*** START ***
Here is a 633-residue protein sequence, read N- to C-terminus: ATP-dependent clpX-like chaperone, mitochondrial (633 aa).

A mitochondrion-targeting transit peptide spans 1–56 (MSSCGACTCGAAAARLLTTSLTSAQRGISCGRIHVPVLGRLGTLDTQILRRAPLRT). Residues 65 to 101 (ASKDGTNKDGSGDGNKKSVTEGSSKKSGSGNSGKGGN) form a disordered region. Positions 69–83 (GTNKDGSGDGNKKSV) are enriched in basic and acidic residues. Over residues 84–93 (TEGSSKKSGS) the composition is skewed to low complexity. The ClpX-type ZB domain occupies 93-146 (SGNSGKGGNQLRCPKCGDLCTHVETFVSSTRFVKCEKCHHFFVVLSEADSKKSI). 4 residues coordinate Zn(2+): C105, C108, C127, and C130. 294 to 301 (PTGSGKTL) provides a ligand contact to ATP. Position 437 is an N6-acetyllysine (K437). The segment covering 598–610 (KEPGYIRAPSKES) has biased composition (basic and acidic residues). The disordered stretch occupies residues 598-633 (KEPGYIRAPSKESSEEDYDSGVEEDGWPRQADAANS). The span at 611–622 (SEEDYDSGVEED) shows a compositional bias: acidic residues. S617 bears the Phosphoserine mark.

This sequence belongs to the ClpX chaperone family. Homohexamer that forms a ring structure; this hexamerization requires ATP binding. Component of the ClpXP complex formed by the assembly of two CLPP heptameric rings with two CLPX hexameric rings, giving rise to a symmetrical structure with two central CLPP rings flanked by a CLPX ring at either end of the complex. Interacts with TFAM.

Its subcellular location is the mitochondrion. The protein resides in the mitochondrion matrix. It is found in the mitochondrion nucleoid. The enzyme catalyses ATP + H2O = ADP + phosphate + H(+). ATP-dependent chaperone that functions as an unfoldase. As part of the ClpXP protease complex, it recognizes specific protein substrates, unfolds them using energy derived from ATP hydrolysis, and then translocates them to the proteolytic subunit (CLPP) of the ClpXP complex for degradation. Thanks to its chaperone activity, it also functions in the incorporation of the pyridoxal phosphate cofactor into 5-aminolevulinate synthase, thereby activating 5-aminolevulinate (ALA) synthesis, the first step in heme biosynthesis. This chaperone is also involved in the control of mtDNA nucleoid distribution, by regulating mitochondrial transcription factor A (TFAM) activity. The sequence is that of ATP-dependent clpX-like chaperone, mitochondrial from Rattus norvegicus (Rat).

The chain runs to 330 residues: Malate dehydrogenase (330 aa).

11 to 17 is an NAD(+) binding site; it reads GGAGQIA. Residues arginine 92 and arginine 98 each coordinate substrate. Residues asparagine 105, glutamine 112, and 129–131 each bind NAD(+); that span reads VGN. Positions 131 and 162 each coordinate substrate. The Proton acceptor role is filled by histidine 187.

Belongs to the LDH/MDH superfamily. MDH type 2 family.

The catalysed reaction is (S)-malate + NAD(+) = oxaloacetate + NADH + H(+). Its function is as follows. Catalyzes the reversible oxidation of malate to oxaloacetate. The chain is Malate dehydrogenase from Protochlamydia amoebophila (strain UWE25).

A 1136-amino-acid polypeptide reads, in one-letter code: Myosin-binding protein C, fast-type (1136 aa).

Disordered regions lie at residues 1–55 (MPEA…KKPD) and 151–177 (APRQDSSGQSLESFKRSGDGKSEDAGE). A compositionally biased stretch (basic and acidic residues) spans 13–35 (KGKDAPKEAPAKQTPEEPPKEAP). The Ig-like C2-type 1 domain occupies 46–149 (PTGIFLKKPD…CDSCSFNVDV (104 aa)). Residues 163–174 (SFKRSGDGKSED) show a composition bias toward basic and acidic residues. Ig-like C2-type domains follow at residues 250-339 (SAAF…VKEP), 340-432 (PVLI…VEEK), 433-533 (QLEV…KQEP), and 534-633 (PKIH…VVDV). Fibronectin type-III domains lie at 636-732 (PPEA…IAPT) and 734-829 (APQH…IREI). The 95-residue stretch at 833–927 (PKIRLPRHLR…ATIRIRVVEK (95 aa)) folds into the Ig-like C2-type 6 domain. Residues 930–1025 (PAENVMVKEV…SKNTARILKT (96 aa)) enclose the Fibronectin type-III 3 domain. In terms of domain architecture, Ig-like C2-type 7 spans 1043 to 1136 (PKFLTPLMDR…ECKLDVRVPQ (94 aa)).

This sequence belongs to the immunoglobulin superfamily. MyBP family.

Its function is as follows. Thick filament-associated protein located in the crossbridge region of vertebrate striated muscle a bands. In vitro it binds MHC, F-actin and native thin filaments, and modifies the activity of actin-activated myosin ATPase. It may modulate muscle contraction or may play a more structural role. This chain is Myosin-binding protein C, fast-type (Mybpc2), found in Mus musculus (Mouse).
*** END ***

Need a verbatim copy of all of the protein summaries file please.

Here is a 633-residue protein sequence, read N- to C-terminus: ATP-dependent clpX-like chaperone, mitochondrial (633 aa).

A mitochondrion-targeting transit peptide spans 1–56 (MSSCGACTCGAAAARLLTTSLTSAQRGISCGRIHVPVLGRLGTLDTQILRRAPLRT). Residues 65 to 101 (ASKDGTNKDGSGDGNKKSVTEGSSKKSGSGNSGKGGN) form a disordered region. Positions 69–83 (GTNKDGSGDGNKKSV) are enriched in basic and acidic residues. Over residues 84–93 (TEGSSKKSGS) the composition is skewed to low complexity. The ClpX-type ZB domain occupies 93-146 (SGNSGKGGNQLRCPKCGDLCTHVETFVSSTRFVKCEKCHHFFVVLSEADSKKSI). 4 residues coordinate Zn(2+): C105, C108, C127, and C130. 294 to 301 (PTGSGKTL) provides a ligand contact to ATP. Position 437 is an N6-acetyllysine (K437). The segment covering 598–610 (KEPGYIRAPSKES) has biased composition (basic and acidic residues). The disordered stretch occupies residues 598-633 (KEPGYIRAPSKESSEEDYDSGVEEDGWPRQADAANS). The span at 611–622 (SEEDYDSGVEED) shows a compositional bias: acidic residues. S617 bears the Phosphoserine mark.

This sequence belongs to the ClpX chaperone family. Homohexamer that forms a ring structure; this hexamerization requires ATP binding. Component of the ClpXP complex formed by the assembly of two CLPP heptameric rings with two CLPX hexameric rings, giving rise to a symmetrical structure with two central CLPP rings flanked by a CLPX ring at either end of the complex. Interacts with TFAM.

Its subcellular location is the mitochondrion. The protein resides in the mitochondrion matrix. It is found in the mitochondrion nucleoid. The enzyme catalyses ATP + H2O = ADP + phosphate + H(+). ATP-dependent chaperone that functions as an unfoldase. As part of the ClpXP protease complex, it recognizes specific protein substrates, unfolds them using energy derived from ATP hydrolysis, and then translocates them to the proteolytic subunit (CLPP) of the ClpXP complex for degradation. Thanks to its chaperone activity, it also functions in the incorporation of the pyridoxal phosphate cofactor into 5-aminolevulinate synthase, thereby activating 5-aminolevulinate (ALA) synthesis, the first step in heme biosynthesis. This chaperone is also involved in the control of mtDNA nucleoid distribution, by regulating mitochondrial transcription factor A (TFAM) activity. The sequence is that of ATP-dependent clpX-like chaperone, mitochondrial from Rattus norvegicus (Rat).

The chain runs to 330 residues: Malate dehydrogenase (330 aa).

11 to 17 is an NAD(+) binding site; it reads GGAGQIA. Residues arginine 92 and arginine 98 each coordinate substrate. Residues asparagine 105, glutamine 112, and 129–131 each bind NAD(+); that span reads VGN. Positions 131 and 162 each coordinate substrate. The Proton acceptor role is filled by histidine 187.

Belongs to the LDH/MDH superfamily. MDH type 2 family.

The catalysed reaction is (S)-malate + NAD(+) = oxaloacetate + NADH + H(+). Its function is as follows. Catalyzes the reversible oxidation of malate to oxaloacetate. The chain is Malate dehydrogenase from Protochlamydia amoebophila (strain UWE25).

A 1136-amino-acid polypeptide reads, in one-letter code: Myosin-binding protein C, fast-type (1136 aa).

Disordered regions lie at residues 1–55 (MPEA…KKPD) and 151–177 (APRQDSSGQSLESFKRSGDGKSEDAGE). A compositionally biased stretch (basic and acidic residues) spans 13–35 (KGKDAPKEAPAKQTPEEPPKEAP). The Ig-like C2-type 1 domain occupies 46–149 (PTGIFLKKPD…CDSCSFNVDV (104 aa)). Residues 163–174 (SFKRSGDGKSED) show a composition bias toward basic and acidic residues. Ig-like C2-type domains follow at residues 250-339 (SAAF…VKEP), 340-432 (PVLI…VEEK), 433-533 (QLEV…KQEP), and 534-633 (PKIH…VVDV). Fibronectin type-III domains lie at 636-732 (PPEA…IAPT) and 734-829 (APQH…IREI). The 95-residue stretch at 833–927 (PKIRLPRHLR…ATIRIRVVEK (95 aa)) folds into the Ig-like C2-type 6 domain. Residues 930–1025 (PAENVMVKEV…SKNTARILKT (96 aa)) enclose the Fibronectin type-III 3 domain. In terms of domain architecture, Ig-like C2-type 7 spans 1043 to 1136 (PKFLTPLMDR…ECKLDVRVPQ (94 aa)).

This sequence belongs to the immunoglobulin superfamily. MyBP family.

Its function is as follows. Thick filament-associated protein located in the crossbridge region of vertebrate striated muscle a bands. In vitro it binds MHC, F-actin and native thin filaments, and modifies the activity of actin-activated myosin ATPase. It may modulate muscle contraction or may play a more structural role. This chain is Myosin-binding protein C, fast-type (Mybpc2), found in Mus musculus (Mouse).